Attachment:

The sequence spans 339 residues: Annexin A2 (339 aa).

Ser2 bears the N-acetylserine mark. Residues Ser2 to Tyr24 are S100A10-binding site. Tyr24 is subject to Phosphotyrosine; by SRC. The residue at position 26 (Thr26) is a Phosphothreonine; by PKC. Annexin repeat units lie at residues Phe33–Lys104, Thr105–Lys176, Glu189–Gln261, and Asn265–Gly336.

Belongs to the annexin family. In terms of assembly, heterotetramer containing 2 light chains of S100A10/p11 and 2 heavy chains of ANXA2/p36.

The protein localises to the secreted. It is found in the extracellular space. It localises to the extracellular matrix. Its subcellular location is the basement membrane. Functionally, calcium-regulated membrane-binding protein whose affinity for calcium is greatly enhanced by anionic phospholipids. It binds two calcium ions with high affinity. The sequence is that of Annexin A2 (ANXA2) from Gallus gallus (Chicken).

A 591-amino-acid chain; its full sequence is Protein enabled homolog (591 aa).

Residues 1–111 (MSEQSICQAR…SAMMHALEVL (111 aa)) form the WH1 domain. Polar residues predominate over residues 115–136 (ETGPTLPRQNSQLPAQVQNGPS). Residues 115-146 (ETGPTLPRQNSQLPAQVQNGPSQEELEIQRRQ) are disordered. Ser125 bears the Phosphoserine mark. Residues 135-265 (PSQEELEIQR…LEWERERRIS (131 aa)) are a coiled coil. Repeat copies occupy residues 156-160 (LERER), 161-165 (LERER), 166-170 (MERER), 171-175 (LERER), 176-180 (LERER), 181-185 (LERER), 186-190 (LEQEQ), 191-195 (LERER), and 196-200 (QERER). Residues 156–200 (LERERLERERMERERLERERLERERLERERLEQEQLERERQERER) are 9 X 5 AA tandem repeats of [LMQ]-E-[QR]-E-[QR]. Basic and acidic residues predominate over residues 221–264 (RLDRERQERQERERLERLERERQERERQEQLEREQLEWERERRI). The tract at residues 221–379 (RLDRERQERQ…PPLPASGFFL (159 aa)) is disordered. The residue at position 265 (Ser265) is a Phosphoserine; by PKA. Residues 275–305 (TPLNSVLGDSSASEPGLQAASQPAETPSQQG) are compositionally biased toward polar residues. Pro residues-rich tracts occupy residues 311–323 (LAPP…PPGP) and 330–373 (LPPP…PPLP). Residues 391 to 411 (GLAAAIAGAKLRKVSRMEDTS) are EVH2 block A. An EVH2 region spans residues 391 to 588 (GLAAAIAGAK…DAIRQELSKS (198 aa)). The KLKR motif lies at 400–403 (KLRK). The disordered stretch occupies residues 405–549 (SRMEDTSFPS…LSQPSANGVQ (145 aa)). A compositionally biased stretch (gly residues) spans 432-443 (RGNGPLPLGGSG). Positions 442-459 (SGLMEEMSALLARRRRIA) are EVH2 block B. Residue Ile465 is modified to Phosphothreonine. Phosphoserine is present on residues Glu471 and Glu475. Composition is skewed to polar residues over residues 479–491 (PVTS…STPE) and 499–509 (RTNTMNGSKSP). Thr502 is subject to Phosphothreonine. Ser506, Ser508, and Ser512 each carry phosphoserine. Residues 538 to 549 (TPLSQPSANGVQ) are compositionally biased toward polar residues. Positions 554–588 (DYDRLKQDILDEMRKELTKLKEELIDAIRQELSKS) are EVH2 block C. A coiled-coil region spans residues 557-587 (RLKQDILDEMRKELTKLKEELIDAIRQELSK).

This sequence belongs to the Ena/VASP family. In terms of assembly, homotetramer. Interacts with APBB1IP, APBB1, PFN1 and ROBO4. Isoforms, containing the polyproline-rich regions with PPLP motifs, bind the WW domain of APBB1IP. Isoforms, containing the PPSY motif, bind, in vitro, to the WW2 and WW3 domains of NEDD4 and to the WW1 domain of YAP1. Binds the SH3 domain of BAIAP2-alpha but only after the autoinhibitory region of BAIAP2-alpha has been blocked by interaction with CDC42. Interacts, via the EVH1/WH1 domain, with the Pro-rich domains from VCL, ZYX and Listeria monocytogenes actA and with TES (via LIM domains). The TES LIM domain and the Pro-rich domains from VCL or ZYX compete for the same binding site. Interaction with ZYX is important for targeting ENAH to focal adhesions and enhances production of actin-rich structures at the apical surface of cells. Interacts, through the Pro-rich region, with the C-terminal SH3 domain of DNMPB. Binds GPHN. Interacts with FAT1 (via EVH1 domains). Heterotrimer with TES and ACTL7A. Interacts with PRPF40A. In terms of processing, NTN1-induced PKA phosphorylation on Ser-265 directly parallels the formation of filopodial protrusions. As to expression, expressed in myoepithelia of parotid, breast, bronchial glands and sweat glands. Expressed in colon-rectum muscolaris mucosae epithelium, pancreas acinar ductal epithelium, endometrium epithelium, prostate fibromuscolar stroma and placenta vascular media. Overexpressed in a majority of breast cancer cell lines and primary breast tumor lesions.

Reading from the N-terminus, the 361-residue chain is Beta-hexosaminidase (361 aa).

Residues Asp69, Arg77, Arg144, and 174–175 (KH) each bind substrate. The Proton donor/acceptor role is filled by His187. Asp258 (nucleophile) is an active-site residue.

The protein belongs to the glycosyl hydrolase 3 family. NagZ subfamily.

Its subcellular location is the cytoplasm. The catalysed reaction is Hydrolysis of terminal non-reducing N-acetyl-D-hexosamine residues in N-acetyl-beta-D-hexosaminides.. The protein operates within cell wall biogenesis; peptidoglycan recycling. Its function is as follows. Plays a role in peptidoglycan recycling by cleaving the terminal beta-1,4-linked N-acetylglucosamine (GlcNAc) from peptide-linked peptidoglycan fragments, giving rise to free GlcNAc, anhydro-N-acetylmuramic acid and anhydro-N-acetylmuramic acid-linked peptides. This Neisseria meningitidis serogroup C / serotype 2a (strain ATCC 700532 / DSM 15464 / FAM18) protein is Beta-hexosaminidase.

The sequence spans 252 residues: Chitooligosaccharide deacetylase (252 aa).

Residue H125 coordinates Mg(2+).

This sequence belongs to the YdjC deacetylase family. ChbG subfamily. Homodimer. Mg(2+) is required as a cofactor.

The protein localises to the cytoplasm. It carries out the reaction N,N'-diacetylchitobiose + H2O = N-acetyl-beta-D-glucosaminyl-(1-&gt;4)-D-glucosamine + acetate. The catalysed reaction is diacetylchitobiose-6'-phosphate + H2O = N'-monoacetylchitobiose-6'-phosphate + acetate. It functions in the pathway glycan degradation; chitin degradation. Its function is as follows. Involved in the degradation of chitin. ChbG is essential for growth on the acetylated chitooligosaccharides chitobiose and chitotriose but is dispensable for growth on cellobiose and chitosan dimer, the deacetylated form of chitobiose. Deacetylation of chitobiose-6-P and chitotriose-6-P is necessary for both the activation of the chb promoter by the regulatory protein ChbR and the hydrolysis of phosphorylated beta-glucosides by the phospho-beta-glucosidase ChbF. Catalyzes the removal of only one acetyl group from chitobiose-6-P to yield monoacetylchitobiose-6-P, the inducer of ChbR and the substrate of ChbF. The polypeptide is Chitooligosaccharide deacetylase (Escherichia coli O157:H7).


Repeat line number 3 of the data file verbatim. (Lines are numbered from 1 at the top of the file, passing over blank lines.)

Belongs to the annexin family. In terms of assembly, heterotetramer containing 2 light chains of S100A10/p11 and 2 heavy chains of ANXA2/p36.